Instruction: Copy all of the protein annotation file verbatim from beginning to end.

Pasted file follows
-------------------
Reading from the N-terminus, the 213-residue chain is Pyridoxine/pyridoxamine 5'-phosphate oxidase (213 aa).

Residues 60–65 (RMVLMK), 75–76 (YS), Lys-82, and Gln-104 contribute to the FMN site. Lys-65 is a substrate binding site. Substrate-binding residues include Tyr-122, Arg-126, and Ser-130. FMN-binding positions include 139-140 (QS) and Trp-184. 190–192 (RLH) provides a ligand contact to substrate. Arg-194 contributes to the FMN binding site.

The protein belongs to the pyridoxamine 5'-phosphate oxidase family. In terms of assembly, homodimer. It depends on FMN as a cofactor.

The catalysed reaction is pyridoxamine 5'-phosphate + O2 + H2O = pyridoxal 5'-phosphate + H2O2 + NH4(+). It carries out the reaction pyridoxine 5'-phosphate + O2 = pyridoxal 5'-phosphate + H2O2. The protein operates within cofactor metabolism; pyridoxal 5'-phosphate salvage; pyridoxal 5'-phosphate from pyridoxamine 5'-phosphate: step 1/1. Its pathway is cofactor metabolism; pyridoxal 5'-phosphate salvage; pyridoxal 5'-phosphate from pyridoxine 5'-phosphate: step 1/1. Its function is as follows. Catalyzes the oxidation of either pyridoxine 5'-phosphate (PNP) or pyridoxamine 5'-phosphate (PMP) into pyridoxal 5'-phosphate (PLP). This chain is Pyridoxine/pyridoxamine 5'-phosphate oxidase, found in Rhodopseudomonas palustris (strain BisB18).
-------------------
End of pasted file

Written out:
Reading from the N-terminus, the 213-residue chain is Pyridoxine/pyridoxamine 5'-phosphate oxidase (213 aa).

Residues 60–65 (RMVLMK), 75–76 (YS), Lys-82, and Gln-104 contribute to the FMN site. Lys-65 is a substrate binding site. Substrate-binding residues include Tyr-122, Arg-126, and Ser-130. FMN-binding positions include 139-140 (QS) and Trp-184. 190–192 (RLH) provides a ligand contact to substrate. Arg-194 contributes to the FMN binding site.

The protein belongs to the pyridoxamine 5'-phosphate oxidase family. In terms of assembly, homodimer. It depends on FMN as a cofactor.

The catalysed reaction is pyridoxamine 5'-phosphate + O2 + H2O = pyridoxal 5'-phosphate + H2O2 + NH4(+). It carries out the reaction pyridoxine 5'-phosphate + O2 = pyridoxal 5'-phosphate + H2O2. The protein operates within cofactor metabolism; pyridoxal 5'-phosphate salvage; pyridoxal 5'-phosphate from pyridoxamine 5'-phosphate: step 1/1. Its pathway is cofactor metabolism; pyridoxal 5'-phosphate salvage; pyridoxal 5'-phosphate from pyridoxine 5'-phosphate: step 1/1. Its function is as follows. Catalyzes the oxidation of either pyridoxine 5'-phosphate (PNP) or pyridoxamine 5'-phosphate (PMP) into pyridoxal 5'-phosphate (PLP). This chain is Pyridoxine/pyridoxamine 5'-phosphate oxidase, found in Rhodopseudomonas palustris (strain BisB18).